Extending the Hilton Head Island Airport runway to 5,000 feet is more than four years away under a tentative timeline.
Beaufort County airports director Paul Andres and Judy Elder of airport consultant Talbert & Bright presented a five-year plan for airport improvements to the county’s airports board Thursday.
The airport has received more than $800,000 from the Federal Aviation Administration for a required benefit-cost analysis and environmental assessment.
That process is expected to take 18 months.
The county hopes to expedite the process by seeking required permits as it designs the project, Andres said.
The biggest challenging to speeding things up is $8.75 million to purchase eight commercial parcels at the south end and north-west corner of the airport. The purchases are needed to straighten, lengthen and relocate a taxiway, Andres said.
The airport plans to seek about $8.2 million in discretionary FAA grants, and $73,750 from the state to pay for the land purchases in fiscal year 2013.
Construction would likely begin in fiscal 2014 and last about 18 months, Andres said.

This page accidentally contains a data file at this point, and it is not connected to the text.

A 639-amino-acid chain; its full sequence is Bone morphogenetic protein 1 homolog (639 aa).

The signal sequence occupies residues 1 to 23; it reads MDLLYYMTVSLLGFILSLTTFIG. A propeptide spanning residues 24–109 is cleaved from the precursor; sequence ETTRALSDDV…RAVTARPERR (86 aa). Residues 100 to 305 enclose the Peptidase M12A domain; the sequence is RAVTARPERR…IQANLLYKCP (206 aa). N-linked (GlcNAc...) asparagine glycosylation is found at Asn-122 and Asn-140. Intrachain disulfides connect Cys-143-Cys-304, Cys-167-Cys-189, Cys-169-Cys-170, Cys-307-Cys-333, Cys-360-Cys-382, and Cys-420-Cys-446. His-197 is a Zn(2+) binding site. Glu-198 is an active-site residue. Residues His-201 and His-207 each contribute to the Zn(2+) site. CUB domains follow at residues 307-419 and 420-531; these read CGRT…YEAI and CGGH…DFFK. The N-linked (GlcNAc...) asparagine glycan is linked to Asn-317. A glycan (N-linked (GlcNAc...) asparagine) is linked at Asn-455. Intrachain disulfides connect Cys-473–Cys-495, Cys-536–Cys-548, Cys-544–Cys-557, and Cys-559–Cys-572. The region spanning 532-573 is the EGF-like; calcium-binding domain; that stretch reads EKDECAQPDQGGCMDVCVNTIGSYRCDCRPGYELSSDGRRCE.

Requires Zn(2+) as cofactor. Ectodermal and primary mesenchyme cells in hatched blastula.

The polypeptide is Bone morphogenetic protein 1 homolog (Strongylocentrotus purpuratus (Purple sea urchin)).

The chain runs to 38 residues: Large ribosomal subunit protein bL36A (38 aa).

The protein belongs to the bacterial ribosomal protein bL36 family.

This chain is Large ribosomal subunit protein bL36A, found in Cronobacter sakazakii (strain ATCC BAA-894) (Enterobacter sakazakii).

Total project cost, including improvements to the commercial terminal, is estimated at about $19.5 million. The FAA is expected to contribute about $18.5 million, the state about $270,000 and the county about $700,000.
Airport officials say Hilton Head has the shortest runway for commercial service in the continental U.S.
County Council and Hilton Head Island Town Council approved a joint resolution in October 2010 adopting a mater plan for the airport. It calls for a two-phased expansion of the 4,300-foot runway to 5,400 feet to ensure the future of commercial and private air service.
The first phase calls for a 700-foot extension.
The current runway and tree obstructions mean airlines have to reduce weight and fly under capacity. Some customers must wait for later flights during peak season and service is less profitable as a result, according to a Talbert & Bright study.
Delta Air Lines pulled out of Hilton Head last fall. The airline cited the route’s poor performance. The commercial carrier is reducing its fleet of the Saab 340 turboprops that operated from Hilton Head. The runway is too short to accommodate other aircraft in Delta's fleet, the company says.
Both Delta and US Airways — now the island’s lone commercial carrier — have indicted they could carry more passengers, making the routes more profitable and thereby more likely to continue, if the runway was extended.